Same cloud of points, with the "important" dimension going from left to right. It is much clearer how to separate green from red points now.
The question that arises naturally, then, is:

How can one measure the missing dimension (user intent)?

User intent is a difficult thing to measure. The software industry has the practice of forcing the user to agree to some ridiculously wide-reaching terms-of-services or EULA that few users read, even fewer understand, and which are often near-equivalent to giving the person you hire to clean your flat a power of attorney over all your documents, and allowing them to throw parties in your flat while you are not looking.

It is commonly argued that - because the user clicked "agree" to an extremely broad agreement - the user consented to everything the software can possibly do.

But consent to software actions is context-dependent and conditioned on particular, specific actions. It is fine for my messenger to request access to my camera, microphone and files - I may need to send a picture, I may need to make a phone call, and I may need to send an attachment. It is not OK for my messenger to use my microphone to see if a particular ultrasonic tracker sound is received, it is not OK for my messenger to randomly search through files etc.

Users do not get to tell the software vendor their intent and the context for which they are providing consent.

Now, given that user intent is difficult to measure up-front - how about we simply ask the user whether something that an app / software did was what he expected it to do?

Information and attention is a currency - but one with bad accounting

The modern ad economy runs on attention and private data. The big advertising platforms make their money by selling the combination of user attention and the ability to micro-target advertisements given contextual data about a user. The user "pays" for goods and services by providing attention and private data.

People often fear that big platforms will "sell their data". This is, at least for the smarter / more profitable platforms, an unnecessary fear: These platforms make their money by having data that others do not have, and which allows better micro-targeting. They do not make their money "selling data", they make money "monetizing the data they have".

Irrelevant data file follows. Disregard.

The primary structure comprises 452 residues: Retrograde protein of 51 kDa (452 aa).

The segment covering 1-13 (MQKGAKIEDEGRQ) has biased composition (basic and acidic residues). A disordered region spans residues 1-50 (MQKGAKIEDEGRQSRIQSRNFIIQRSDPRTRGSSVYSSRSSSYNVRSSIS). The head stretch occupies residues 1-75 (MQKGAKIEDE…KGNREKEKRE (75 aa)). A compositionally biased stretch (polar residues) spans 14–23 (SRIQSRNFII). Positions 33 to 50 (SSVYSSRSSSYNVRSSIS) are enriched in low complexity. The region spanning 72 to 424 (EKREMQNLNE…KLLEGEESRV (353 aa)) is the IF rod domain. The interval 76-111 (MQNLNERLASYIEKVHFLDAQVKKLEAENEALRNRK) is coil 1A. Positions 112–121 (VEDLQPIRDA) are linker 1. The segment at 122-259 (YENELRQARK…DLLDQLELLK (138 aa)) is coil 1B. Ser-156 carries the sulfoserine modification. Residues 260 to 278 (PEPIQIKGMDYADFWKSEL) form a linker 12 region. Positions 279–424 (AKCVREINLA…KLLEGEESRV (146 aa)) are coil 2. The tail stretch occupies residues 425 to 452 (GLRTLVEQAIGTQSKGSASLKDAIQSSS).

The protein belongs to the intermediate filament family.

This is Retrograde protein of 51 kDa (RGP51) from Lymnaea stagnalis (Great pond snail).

The way to think about the relationship between the user and the platform is more of a clicheed "musician-agent" relationship: The musician produces something, but does not know how to monetize it. His Agent knows how to monetize it, and strikes a deal with the musician: You give me exclusive use of your product, and I will monetize it for you - and take a cut from the proceeds.

The profits accumulated by the big platforms are the difference between what the combination of attention & private data obtained from users is worth and the cost of obtaining this attention and data.

For payments in "normal" currency, users usually have pretty good accounting: They know what is in their wallet, and (to the extent that they use electronic means for payments) they get pretty detailed transaction statements. It is not difficult for a normal household to reconstruct from their bank statements relatively precisely how much they paid for what goods in a given month.

This transparency creates trust: We do not hesitate much to give our credit card numbers to online service providers, because we know that we can intervene if they charge our credit cards without reason and in excess of what we agreed to.

Private information, on the other hand, is not accounted for. Users have no way to see how much private data they provide, and whether they are actually OK with that.

A bank statement for app/software activity

How could one empower users to account for their private data, while at the same time helping platform providers identify malicious software better?

By providing users with the equivalent of a bank statement for app/software activity. The way I imagine it would be roughly as follows:

A separate component of my mobile phone (or computer) OS keeps detailed track of app activity: What peripherals are accessed at what times, what files are accessed, etc.

Users are given the option of checking the activity on their device through a UI that makes these details understandable and accessible:
  • App XYZ accessed your microphone in the last week at the following times, showing you the following screen:
    • Timestamp 1, screenshot 1
    • Timestamp 2, screenshot 2
  • Does this match your expectations of what the app should do? YES / NO
  • App ABC accessed the following files during the last week at the following times, showing you the following screen: